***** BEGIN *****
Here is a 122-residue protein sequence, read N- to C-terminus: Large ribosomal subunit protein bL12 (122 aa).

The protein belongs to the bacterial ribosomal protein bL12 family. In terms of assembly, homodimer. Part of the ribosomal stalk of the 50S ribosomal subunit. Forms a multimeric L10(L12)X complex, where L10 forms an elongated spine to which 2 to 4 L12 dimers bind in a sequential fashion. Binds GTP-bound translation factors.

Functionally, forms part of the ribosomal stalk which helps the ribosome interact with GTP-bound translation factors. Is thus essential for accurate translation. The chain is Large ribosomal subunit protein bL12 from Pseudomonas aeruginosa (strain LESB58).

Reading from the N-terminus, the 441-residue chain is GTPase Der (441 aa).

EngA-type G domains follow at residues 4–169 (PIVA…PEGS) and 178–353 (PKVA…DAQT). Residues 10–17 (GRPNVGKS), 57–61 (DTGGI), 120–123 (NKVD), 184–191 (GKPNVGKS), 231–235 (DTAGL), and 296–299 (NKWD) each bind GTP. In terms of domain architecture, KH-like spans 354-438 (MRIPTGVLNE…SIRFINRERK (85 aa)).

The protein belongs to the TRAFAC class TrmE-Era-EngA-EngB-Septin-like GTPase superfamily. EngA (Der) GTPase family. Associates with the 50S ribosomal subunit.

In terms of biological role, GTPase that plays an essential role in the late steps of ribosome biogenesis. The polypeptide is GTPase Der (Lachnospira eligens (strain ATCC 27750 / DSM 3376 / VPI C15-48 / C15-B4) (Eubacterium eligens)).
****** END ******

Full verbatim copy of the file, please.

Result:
Here is a 122-residue protein sequence, read N- to C-terminus: Large ribosomal subunit protein bL12 (122 aa).

The protein belongs to the bacterial ribosomal protein bL12 family. In terms of assembly, homodimer. Part of the ribosomal stalk of the 50S ribosomal subunit. Forms a multimeric L10(L12)X complex, where L10 forms an elongated spine to which 2 to 4 L12 dimers bind in a sequential fashion. Binds GTP-bound translation factors.

Functionally, forms part of the ribosomal stalk which helps the ribosome interact with GTP-bound translation factors. Is thus essential for accurate translation. The chain is Large ribosomal subunit protein bL12 from Pseudomonas aeruginosa (strain LESB58).

Reading from the N-terminus, the 441-residue chain is GTPase Der (441 aa).

EngA-type G domains follow at residues 4–169 (PIVA…PEGS) and 178–353 (PKVA…DAQT). Residues 10–17 (GRPNVGKS), 57–61 (DTGGI), 120–123 (NKVD), 184–191 (GKPNVGKS), 231–235 (DTAGL), and 296–299 (NKWD) each bind GTP. In terms of domain architecture, KH-like spans 354-438 (MRIPTGVLNE…SIRFINRERK (85 aa)).

The protein belongs to the TRAFAC class TrmE-Era-EngA-EngB-Septin-like GTPase superfamily. EngA (Der) GTPase family. Associates with the 50S ribosomal subunit.

In terms of biological role, GTPase that plays an essential role in the late steps of ribosome biogenesis. The polypeptide is GTPase Der (Lachnospira eligens (strain ATCC 27750 / DSM 3376 / VPI C15-48 / C15-B4) (Eubacterium eligens)).